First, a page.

As previously discussed, UNSC Resolution 1244 that established UNMIK in 1999 left the issue of Kosovo’s final status to be resolved at a later date. There was disagreement amongst the permanent UN Security Council members regarding how to resolve this issue, and thus Resolution 1244 deliberately sought to keep all options open on the matter (Crampton, 2012, pp.160-1). This meant that, prior to the unilateral declaration of independence in 2008, the international community were able to engage with the state-building process in Kosovo without any necessary implication of recognition. Indeed, the level of devastation within Kosovo following the war meant that the international community was united in the need to engage in state-building as long as it did not prejudice its final status. Kosovo’s unilateral declaration of independence, however, has divided opinion within the international community. In the past decade, 114 out of 192 UN member states have formally recognised Kosovo’s independence, though Serbia contests this number (Rudic and Morina, 2017). Many have cited the unique set of circumstances involved as crucially different from other cases of unilateral secession (Ker-Lindsay, 2013). Nonetheless, there remain significant obstacles to Kosovo’s full membership of the international community. For example, it does not have UN membership, as Russia and China, UN Security Council members with veto powers, do not recognise it.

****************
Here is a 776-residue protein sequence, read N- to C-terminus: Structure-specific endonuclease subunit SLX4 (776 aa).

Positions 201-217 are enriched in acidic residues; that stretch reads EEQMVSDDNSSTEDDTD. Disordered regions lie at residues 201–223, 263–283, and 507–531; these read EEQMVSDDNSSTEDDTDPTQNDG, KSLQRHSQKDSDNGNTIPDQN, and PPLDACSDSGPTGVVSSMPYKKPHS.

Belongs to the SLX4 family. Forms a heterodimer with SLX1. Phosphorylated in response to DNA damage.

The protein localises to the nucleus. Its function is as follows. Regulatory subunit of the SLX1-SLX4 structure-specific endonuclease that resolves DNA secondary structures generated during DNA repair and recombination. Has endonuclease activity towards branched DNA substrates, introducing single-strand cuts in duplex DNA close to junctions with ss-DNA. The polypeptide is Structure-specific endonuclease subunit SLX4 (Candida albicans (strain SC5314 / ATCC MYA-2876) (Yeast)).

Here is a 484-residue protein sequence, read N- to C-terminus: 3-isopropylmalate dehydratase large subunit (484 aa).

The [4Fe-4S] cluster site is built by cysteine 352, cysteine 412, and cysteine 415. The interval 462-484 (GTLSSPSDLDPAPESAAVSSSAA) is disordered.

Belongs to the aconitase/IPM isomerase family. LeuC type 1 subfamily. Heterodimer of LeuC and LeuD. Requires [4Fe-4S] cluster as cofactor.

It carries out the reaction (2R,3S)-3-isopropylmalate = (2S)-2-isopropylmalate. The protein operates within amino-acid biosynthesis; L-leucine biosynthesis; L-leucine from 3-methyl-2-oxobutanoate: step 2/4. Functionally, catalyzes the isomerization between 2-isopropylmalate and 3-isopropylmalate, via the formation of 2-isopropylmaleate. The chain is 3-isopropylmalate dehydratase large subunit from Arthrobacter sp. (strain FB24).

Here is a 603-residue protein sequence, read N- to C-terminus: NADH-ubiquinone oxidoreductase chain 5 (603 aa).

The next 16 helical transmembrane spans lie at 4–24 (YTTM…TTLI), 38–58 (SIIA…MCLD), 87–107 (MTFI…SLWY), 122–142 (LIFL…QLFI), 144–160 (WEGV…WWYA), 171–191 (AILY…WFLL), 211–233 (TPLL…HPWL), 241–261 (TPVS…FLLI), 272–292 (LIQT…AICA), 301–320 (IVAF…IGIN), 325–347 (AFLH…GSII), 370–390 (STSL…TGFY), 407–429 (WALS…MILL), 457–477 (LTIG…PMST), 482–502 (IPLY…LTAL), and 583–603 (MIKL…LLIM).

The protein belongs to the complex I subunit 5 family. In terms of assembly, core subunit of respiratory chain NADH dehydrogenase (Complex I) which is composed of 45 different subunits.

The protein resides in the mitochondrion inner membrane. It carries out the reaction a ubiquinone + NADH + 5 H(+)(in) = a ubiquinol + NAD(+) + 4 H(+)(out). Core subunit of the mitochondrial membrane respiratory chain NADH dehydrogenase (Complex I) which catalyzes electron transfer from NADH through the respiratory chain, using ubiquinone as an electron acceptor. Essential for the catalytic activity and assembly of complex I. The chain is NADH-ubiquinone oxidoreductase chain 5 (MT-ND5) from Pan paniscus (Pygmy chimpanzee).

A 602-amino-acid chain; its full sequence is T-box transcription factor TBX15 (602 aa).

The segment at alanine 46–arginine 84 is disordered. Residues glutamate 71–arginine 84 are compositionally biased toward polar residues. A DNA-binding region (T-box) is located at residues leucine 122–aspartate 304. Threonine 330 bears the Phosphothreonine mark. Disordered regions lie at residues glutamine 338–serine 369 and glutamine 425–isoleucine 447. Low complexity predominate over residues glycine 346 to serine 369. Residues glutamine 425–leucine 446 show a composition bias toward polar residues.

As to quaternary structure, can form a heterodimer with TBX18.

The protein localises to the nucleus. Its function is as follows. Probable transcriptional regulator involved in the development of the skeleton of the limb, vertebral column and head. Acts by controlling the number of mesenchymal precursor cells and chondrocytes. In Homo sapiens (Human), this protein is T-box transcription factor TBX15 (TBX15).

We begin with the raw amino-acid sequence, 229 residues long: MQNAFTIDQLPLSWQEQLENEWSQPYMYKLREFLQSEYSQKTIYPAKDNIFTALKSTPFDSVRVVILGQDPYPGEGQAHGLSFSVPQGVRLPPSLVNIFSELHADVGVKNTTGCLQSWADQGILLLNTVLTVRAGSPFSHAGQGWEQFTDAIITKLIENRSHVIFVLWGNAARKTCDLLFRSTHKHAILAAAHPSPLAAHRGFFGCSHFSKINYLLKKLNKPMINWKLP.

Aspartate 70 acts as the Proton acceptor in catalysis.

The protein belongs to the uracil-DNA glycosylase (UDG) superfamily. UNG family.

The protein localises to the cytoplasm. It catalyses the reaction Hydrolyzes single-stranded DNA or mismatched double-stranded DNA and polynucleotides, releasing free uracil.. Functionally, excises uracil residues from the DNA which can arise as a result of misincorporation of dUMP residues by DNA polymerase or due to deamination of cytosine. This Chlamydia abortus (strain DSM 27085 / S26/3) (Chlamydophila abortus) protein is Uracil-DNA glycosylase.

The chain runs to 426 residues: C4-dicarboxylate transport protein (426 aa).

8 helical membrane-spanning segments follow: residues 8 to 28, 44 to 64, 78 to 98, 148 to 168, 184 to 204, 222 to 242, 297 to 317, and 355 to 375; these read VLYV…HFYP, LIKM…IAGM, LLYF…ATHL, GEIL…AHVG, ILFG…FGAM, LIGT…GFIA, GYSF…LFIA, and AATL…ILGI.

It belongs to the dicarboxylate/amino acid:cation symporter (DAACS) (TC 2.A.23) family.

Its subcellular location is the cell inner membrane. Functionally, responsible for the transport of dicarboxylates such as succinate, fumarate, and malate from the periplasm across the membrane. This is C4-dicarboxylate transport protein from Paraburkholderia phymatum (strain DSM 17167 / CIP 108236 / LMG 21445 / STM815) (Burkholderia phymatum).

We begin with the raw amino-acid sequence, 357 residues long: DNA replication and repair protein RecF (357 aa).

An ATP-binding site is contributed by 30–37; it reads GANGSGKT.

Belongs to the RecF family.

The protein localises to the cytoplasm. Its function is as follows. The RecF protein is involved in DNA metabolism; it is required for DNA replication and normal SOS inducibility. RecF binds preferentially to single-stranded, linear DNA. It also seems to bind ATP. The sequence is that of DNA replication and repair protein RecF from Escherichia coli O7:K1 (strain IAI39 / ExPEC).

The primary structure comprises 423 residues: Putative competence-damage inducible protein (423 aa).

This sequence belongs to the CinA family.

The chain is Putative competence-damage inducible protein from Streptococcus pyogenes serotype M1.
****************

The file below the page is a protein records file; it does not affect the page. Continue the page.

Following the unilateral declaration of independence in 2008, UNMIK transferred executive functions to the Kosovo authorities in many areas and to the EU in others, as well as giving the EU the role of supervising Kosovo’s independence (Crampton, 2012, pp.171-2). The EU’s role in Kosovo involves three main elements – the stabilisation and association process (SAP) towards ‘member state building’, dialogue between Kosovo and Serbia to normalise relations, and EULEX, its rule of law mission (Yabanci, 2016). The EU has been willing to take on this state-building role despite the fact that five of its member states have not recognised Kosovo, due to domestic concerns over their own minorities seeking greater self-determination and relations with Serbia. As Ker-Lindsay and Economides (2012, p.82) note, the EU has actually been able to engage with Kosovo without agreeing a common position on recognition, as all member states accept the pressing need to improve the situation on the ground. For the moment, deficiencies in areas such as the rule of law and corruption mean that technical readiness for full EU membership is a distant prospect. However, the options available to Kosovo in the long term are limited given that the apparent eventual aim of the state-building process – full EU membership – appears impossible without it gaining full international recognition (Ker-Lindsay and Economides, 2012, p.87). A recent incident that demonstrates this is Spain’s argument that Kosovo should not be included in the broader accession plans for states in the Western Balkans (Rettman, 2018). Spain is one of the five EU member states that does not recognise Kosovo, as it has its own issues with the secessionist movement in Catalonia. Thus, Kosovo’s lack of full international legitimacy threatens to undermine the long-term direction of the state-building process. The challenge that this presents is that, without this clear sense of direction, it may be difficult to sustain domestic political support for this process given the numerous reforms it still requires. Indeed, Yabanci (2016, p.363) highlights the decreasing output legitimacy of the EU as an external state-builder. It may be difficult for Kosovo to sustain a process of overcoming the repeated hurdles of difficult state-building reforms if the end goal, full EU membership, appears increasingly unattainable. Without serious efforts to reinforce this motivation from the EU, progress on Kosovo’s state-building process is likely to slow. It is therefore clear that Kosovo’s lack of full international legitimacy presents serious problems for its ongoing state-building process.